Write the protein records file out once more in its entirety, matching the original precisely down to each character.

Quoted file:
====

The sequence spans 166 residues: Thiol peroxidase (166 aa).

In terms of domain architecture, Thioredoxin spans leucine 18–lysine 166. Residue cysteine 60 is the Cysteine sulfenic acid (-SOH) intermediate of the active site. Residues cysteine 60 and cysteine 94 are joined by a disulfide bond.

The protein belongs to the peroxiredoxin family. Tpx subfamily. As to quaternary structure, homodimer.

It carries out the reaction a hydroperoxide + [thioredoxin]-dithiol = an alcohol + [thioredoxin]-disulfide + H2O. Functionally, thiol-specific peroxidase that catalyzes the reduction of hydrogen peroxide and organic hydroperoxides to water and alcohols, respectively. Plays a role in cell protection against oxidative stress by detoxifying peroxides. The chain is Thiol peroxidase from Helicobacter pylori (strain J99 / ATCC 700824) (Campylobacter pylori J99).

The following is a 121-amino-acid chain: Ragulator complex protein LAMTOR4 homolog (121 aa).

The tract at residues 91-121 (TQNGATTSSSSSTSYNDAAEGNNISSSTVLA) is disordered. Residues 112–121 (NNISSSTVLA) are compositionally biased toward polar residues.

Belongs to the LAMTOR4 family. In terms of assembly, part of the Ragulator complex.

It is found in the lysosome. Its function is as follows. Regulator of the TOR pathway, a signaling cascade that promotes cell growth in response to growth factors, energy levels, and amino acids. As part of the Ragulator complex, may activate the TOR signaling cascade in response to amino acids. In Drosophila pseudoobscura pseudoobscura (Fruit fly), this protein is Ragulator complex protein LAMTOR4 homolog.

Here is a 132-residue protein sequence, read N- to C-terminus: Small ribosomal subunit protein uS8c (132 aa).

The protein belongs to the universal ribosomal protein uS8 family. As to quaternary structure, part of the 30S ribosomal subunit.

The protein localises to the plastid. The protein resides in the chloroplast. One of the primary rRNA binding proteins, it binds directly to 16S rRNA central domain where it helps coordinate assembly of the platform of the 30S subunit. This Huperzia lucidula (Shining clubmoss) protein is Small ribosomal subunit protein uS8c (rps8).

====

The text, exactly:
The sequence spans 166 residues: Thiol peroxidase (166 aa).

In terms of domain architecture, Thioredoxin spans leucine 18–lysine 166. Residue cysteine 60 is the Cysteine sulfenic acid (-SOH) intermediate of the active site. Residues cysteine 60 and cysteine 94 are joined by a disulfide bond.

The protein belongs to the peroxiredoxin family. Tpx subfamily. As to quaternary structure, homodimer.

It carries out the reaction a hydroperoxide + [thioredoxin]-dithiol = an alcohol + [thioredoxin]-disulfide + H2O. Functionally, thiol-specific peroxidase that catalyzes the reduction of hydrogen peroxide and organic hydroperoxides to water and alcohols, respectively. Plays a role in cell protection against oxidative stress by detoxifying peroxides. The chain is Thiol peroxidase from Helicobacter pylori (strain J99 / ATCC 700824) (Campylobacter pylori J99).

The following is a 121-amino-acid chain: Ragulator complex protein LAMTOR4 homolog (121 aa).

The tract at residues 91-121 (TQNGATTSSSSSTSYNDAAEGNNISSSTVLA) is disordered. Residues 112–121 (NNISSSTVLA) are compositionally biased toward polar residues.

Belongs to the LAMTOR4 family. In terms of assembly, part of the Ragulator complex.

It is found in the lysosome. Its function is as follows. Regulator of the TOR pathway, a signaling cascade that promotes cell growth in response to growth factors, energy levels, and amino acids. As part of the Ragulator complex, may activate the TOR signaling cascade in response to amino acids. In Drosophila pseudoobscura pseudoobscura (Fruit fly), this protein is Ragulator complex protein LAMTOR4 homolog.

Here is a 132-residue protein sequence, read N- to C-terminus: Small ribosomal subunit protein uS8c (132 aa).

The protein belongs to the universal ribosomal protein uS8 family. As to quaternary structure, part of the 30S ribosomal subunit.

The protein localises to the plastid. The protein resides in the chloroplast. One of the primary rRNA binding proteins, it binds directly to 16S rRNA central domain where it helps coordinate assembly of the platform of the 30S subunit. This Huperzia lucidula (Shining clubmoss) protein is Small ribosomal subunit protein uS8c (rps8).